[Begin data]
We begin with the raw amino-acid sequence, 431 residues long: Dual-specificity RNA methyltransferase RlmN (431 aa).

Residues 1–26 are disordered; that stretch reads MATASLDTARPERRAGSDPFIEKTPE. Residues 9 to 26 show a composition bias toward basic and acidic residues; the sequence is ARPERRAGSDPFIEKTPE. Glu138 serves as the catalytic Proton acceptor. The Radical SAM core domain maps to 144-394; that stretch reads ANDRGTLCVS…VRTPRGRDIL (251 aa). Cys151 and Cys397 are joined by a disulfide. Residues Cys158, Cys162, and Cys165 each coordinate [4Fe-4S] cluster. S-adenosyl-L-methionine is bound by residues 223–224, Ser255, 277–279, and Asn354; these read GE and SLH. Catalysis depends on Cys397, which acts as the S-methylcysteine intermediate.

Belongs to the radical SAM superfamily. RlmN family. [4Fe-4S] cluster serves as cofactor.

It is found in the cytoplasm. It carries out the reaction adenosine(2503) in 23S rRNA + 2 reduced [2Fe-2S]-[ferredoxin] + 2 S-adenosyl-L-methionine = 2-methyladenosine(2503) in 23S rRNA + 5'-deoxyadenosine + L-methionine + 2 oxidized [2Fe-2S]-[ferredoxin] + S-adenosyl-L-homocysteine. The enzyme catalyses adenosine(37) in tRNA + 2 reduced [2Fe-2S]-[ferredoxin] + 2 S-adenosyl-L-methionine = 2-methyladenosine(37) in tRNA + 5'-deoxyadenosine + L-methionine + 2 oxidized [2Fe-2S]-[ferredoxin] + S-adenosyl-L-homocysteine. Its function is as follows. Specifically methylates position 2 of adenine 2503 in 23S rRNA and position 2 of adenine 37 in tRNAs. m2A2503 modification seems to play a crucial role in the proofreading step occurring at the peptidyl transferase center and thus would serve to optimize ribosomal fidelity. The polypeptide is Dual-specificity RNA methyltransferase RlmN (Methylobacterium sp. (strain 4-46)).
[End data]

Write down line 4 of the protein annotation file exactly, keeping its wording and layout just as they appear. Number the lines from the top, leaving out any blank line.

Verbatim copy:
It is found in the cytoplasm. It carries out the reaction adenosine(2503) in 23S rRNA + 2 reduced [2Fe-2S]-[ferredoxin] + 2 S-adenosyl-L-methionine = 2-methyladenosine(2503) in 23S rRNA + 5'-deoxyadenosine + L-methionine + 2 oxidized [2Fe-2S]-[ferredoxin] + S-adenosyl-L-homocysteine. The enzyme catalyses adenosine(37) in tRNA + 2 reduced [2Fe-2S]-[ferredoxin] + 2 S-adenosyl-L-methionine = 2-methyladenosine(37) in tRNA + 5'-deoxyadenosine + L-methionine + 2 oxidized [2Fe-2S]-[ferredoxin] + S-adenosyl-L-homocysteine. Its function is as follows. Specifically methylates position 2 of adenine 2503 in 23S rRNA and position 2 of adenine 37 in tRNAs. m2A2503 modification seems to play a crucial role in the proofreading step occurring at the peptidyl transferase center and thus would serve to optimize ribosomal fidelity. The polypeptide is Dual-specificity RNA methyltransferase RlmN (Methylobacterium sp. (strain 4-46)).